Crosby’s hat trick leads Pens past Senators
The Penguins’ Sidney Crosby celebrates with teammate Pascal Dupuis (9) as Senators goalie Craig Anderson reacts to Crosby’s second goal of the first period during Friday’s playoff game in Pittsburgh. The Penguins have a 2-0 lead in their best-of-seven series.
PITTSBURGH – The Ottawa Senators have plenty of respect for Sidney Crosby.
As they’re quickly learning, perhaps a little too much.
Working in wide-open swaths of ice left by Ottawa’s tentative defense, the Pittsburgh superstar needed just over one period to complete his second playoff hat trick and lift the Penguins to a 4-3 victory Friday night in Game 2 of the Eastern Conference semifinals.
“He’s one of the best in the game and if you give him time, space to make plays, to shoot puck he’s going to burn you,” Ottawa defenseman Chris Phillips said. “That’s what we did tonight. We gave him too much room and he took advantage.”
Pittsburgh leads the series 2-0 heading into Game 3 on Sunday in Ottawa.
Kyle Turris, Colin Greening and Jean-Gabriel Pageau scored for the Senators, but couldn’t stop Ottawa from falling into a deep hole against the Eastern Conference’s top seed. The Senators have never won a series after dropping the first two games.
Brenden Morrow added his first playoff goal in more than five years for the Penguins, and Tomas Vokoun made 19 saves to help Pittsburgh move within two victories of advancing to the conference finals for the first time since it won the 2009 Stanley Cup.
And that – and not his spectacular flurry that sent the Senators reeling – is all that mattered to Crosby.
“You want to play well at home and make sure you get here,” Crosby said. “We did that, we got two wins. I don’t think your mindset changes. We know that it’s going to get harder.”
It better if Ottawa wants to make this a series.
Crosby beat Craig Anderson three times in three very different ways in the game’s first 22 minutes, each score showcasing a facet of his remarkable talent.
A dazzling rush from the Pittsburgh blue line between two Senators – including Norris Trophy-winning defenseman Erik Karlsson – ended with Crosby slipping the puck under Anderson’s pad just 3:16 into the game.
After Turris banked in a shot off Vokoun to even things, Crosby put the Penguins back in front later in the first period when he zipped down the left side and eyed linemate Pascal Dupuis as they raced in on Anderson. Only Crosby didn’t pass. At the last second and without even peeking at Anderson, Crosby flipped a wrist shot near the goal line that smacked off the goalie’s pad and into the net.
“I was kind of running out of space to make a pass,” Crosby said. “I was hoping that it was able to find a way somehow. I kind of saw him leaning a bit and didn’t know how much room was there but found a way to trickle in there.”
There was no fancy stickwork or fortunate bounce required for Crosby to record his first postseason hat trick since 2009. Standing atop the left circle, he boomed a slap shot over Anderson’s glove to give Pittsburgh a 3-1 lead and send Anderson to the bench in favor of backup Robin Lehner.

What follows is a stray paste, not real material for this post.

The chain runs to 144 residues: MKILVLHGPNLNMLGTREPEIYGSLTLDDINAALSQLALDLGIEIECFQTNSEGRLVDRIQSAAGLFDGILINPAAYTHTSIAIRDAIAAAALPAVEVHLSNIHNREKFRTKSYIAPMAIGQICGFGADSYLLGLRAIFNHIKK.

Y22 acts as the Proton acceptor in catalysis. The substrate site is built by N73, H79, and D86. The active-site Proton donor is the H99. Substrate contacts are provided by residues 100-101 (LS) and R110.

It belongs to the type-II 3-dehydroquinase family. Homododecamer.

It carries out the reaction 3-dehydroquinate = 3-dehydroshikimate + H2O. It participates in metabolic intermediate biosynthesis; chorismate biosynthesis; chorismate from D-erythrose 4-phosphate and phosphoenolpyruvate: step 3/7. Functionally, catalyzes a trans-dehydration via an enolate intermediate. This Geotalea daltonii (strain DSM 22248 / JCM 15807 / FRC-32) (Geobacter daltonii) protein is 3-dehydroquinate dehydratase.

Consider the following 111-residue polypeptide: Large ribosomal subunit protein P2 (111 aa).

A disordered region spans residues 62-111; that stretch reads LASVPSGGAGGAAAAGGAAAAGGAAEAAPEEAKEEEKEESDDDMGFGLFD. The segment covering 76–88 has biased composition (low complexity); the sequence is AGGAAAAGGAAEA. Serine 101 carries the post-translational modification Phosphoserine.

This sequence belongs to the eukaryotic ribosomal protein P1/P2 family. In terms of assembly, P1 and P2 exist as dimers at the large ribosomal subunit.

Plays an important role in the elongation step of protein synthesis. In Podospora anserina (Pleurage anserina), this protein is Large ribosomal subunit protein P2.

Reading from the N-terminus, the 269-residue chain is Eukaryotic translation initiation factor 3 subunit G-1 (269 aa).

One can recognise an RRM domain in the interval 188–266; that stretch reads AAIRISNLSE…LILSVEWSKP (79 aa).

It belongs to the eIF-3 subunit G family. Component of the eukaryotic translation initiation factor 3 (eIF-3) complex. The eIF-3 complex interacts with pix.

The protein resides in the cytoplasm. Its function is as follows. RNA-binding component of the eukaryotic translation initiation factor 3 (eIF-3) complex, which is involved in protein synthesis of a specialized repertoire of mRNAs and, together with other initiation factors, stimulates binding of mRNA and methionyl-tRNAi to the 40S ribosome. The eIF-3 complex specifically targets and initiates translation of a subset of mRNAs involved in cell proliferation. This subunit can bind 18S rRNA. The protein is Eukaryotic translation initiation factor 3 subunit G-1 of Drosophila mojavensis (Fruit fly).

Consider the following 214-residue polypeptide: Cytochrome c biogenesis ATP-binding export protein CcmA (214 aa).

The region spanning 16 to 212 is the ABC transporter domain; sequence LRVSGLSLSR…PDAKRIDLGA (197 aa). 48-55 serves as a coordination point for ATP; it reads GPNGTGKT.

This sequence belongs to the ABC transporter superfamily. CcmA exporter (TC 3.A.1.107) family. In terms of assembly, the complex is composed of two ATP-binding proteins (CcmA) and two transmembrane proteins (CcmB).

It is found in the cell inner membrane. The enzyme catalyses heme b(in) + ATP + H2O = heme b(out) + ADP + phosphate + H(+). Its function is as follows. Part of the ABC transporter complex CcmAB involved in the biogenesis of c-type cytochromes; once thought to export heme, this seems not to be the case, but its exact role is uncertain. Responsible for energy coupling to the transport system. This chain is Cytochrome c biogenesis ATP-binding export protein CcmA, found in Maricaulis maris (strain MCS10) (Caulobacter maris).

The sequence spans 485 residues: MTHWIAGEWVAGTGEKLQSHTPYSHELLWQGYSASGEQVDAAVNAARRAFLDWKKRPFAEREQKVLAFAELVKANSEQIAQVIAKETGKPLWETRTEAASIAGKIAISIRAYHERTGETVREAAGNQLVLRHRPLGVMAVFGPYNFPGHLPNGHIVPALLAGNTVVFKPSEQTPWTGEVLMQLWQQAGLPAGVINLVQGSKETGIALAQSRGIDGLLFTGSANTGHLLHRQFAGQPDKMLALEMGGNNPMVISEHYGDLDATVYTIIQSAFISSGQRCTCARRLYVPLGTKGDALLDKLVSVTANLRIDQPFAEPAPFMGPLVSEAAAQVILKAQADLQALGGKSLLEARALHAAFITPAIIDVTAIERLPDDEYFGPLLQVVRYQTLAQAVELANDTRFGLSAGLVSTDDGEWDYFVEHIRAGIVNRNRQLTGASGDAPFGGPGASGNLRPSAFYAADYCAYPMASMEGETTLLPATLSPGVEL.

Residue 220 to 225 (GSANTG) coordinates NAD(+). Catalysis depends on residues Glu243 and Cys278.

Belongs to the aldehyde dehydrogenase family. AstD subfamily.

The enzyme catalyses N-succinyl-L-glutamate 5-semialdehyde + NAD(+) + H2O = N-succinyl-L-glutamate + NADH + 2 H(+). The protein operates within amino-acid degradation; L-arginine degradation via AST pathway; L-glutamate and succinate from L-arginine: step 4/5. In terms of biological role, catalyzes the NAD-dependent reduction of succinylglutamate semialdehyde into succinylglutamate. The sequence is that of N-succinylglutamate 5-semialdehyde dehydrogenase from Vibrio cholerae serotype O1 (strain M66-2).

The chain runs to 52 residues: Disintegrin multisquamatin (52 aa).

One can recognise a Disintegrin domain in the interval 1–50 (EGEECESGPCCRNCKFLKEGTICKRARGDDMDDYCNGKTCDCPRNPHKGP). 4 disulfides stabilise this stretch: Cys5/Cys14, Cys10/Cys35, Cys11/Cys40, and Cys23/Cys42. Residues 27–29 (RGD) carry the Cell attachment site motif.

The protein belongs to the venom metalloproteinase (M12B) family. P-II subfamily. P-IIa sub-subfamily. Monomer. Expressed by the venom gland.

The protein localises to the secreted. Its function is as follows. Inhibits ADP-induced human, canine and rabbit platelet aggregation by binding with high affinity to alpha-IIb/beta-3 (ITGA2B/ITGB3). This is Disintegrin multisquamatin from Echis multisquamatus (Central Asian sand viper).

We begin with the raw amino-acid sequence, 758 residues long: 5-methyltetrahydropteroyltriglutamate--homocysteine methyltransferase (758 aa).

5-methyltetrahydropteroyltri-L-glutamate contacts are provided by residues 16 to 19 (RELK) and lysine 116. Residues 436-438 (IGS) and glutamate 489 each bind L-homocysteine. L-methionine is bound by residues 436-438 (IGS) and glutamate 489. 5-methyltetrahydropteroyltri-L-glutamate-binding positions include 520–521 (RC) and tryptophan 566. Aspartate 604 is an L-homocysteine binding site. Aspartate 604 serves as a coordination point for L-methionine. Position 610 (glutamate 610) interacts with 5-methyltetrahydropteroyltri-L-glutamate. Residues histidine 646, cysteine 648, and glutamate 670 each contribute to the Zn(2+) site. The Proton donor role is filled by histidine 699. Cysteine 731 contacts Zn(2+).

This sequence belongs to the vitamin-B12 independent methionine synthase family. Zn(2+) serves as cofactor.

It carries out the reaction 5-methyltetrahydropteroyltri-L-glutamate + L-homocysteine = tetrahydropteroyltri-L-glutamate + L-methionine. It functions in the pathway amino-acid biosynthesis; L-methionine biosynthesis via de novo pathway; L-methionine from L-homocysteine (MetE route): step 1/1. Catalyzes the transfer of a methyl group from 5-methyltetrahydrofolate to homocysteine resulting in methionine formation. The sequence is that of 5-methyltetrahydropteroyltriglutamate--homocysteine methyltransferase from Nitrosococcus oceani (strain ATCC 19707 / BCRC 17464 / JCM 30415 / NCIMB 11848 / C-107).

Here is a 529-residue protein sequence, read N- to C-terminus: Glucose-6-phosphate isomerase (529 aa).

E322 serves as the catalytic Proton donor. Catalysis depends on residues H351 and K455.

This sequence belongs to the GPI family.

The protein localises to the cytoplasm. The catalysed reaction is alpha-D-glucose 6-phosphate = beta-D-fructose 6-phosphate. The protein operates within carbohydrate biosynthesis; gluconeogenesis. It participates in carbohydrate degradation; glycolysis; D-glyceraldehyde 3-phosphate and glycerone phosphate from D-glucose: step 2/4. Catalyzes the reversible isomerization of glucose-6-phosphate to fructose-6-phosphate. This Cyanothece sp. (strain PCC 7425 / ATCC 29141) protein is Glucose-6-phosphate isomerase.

The 21-year-old year’s presence seemed to calm the Senators down. He made a series of spectacular saves – including point-blank stops on Jarome Iginla and Evgeni Malkin – but Ottawa coach Paul MacLean doesn’t expect there to be a switch when the series heads north this weekend. Neither does Anderson, who didn’t take the benching personally.
“I think the tone of the game changed and we started to play a lot better,” Anderson said. “Maybe it was a wakeup call for everybody.”
The Senators insisted they didn’t have to play a perfect game to hang with the Eastern Conference’s top seed, pointing to the way they controlled play at even strength for long stretches in a 4-1 loss in the series opener Tuesday night. Ottawa insisted if it could stay out of the penalty box and convert when it had the man advantage, it would be right there.
The score was closer this time, but the play was not. Pittsburgh outshot Ottawa 42-22 and spent the majority of the game hounding the Senators on their end of the ice.
“I think we outplayed them,” Vokoun said. “The score could’ve been a lot worse if not for good play by their goalie. The win is the most important thing and we got that.”
And Crosby didn’t do it on his own. Morrow deflected in the eventual winner midway through the second period, his first postseason score since May 14, 2008, while playing for the Dallas Stars. It was the kind of gritty goal the Penguins wanted out of Morrow when they picked up him just before the trade deadline.
Ottawa sliced the 4-2 lead in half 2:01 into the third period when Pageau tapped the puck across the line following a mad scramble in front.
The Senators, however, couldn’t tie it as Pittsburgh shut it down over the final 15 minutes, expertly killing a late penalty to rip off its fourth straight playoff win.
“I think that we just turn the page on this one move onto the next and prepare the same way,” Crosby said. “I don’t think we need to get caught up in the fact that we won two here. They’re going to be pretty desperate so we better be ready to go in Ottawa.”
NOTES: Crosby reached the 100-point plateau in his 75th playoff game, the fifth-fastest player to reach the mark in NHL history. … Pittsburgh went 1 for 6 on the power play and is 10 of 30 (33 percent) in the postseason. The Senators went 1 for 2 after going 0 for 6 in the opener. … Ottawa D Eric Gryba didn’t play. He was injured in a collision with Penguins D Brooks Orpik in the second period of Game 1.
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